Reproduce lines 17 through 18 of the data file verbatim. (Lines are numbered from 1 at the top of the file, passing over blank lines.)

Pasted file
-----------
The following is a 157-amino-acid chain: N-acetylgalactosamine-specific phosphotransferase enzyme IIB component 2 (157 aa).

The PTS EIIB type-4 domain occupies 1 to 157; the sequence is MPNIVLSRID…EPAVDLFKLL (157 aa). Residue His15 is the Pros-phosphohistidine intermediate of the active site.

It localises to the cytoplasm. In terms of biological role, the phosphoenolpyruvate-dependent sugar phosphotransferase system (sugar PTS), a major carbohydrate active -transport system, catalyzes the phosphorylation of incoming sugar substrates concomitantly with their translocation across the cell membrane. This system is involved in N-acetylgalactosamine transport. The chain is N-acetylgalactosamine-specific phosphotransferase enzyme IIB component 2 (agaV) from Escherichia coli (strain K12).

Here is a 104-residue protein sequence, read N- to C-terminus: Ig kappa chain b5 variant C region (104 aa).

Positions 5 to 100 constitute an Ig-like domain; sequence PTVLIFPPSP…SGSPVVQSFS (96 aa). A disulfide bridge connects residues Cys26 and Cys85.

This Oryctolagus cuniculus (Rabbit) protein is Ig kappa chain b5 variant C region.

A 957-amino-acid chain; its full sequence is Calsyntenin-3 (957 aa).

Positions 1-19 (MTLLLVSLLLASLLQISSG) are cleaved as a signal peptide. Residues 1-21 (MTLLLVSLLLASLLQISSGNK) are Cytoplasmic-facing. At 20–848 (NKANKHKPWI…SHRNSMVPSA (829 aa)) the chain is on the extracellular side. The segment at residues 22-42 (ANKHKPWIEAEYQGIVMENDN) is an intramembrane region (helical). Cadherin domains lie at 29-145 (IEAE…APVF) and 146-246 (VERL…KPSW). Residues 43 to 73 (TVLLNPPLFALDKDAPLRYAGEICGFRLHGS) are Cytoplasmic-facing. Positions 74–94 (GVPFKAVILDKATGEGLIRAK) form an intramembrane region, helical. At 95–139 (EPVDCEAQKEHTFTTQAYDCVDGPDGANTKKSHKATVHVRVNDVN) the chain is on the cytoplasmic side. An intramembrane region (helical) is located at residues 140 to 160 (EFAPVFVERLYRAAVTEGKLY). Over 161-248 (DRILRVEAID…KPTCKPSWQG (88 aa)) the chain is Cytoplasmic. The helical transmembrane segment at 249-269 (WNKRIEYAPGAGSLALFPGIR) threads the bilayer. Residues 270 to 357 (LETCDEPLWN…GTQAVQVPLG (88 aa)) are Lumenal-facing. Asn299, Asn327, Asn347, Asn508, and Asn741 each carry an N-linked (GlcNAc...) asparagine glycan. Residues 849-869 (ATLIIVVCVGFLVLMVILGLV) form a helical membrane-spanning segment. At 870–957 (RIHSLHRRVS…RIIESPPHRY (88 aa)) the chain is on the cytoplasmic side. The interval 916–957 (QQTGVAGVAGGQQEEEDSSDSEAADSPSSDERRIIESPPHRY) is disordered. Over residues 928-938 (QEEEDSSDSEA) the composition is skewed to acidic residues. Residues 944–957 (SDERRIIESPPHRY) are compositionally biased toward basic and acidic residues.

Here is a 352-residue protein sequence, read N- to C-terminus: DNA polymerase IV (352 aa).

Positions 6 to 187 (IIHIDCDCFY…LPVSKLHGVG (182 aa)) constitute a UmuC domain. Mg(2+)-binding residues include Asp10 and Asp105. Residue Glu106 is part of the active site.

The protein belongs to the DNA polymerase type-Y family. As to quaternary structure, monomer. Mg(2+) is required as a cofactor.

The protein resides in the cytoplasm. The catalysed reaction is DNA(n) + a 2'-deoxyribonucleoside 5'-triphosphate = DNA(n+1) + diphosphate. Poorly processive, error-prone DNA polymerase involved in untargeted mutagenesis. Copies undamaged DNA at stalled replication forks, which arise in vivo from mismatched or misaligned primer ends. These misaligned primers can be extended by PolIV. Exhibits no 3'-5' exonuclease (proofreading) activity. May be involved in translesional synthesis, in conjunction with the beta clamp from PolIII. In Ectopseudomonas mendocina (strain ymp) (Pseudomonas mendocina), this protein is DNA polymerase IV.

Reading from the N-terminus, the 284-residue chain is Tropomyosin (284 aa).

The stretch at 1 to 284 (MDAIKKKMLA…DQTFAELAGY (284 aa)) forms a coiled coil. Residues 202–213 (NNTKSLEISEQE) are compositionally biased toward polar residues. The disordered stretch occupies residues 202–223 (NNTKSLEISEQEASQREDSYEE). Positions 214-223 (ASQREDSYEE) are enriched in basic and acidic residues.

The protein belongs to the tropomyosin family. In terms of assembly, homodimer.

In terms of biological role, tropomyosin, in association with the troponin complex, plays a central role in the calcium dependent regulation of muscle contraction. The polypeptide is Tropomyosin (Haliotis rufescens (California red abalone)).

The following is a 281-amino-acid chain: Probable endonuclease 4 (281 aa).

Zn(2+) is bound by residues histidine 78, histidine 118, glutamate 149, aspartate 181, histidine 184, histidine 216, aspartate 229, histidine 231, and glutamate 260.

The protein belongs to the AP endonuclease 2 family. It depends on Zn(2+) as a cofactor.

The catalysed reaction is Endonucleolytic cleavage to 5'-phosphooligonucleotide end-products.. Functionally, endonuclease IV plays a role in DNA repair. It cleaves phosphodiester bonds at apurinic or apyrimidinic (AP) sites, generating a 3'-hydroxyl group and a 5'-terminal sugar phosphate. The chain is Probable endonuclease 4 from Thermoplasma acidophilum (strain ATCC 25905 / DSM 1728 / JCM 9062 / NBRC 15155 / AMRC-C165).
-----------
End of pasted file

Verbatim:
The following is a 281-amino-acid chain: Probable endonuclease 4 (281 aa).

Zn(2+) is bound by residues histidine 78, histidine 118, glutamate 149, aspartate 181, histidine 184, histidine 216, aspartate 229, histidine 231, and glutamate 260.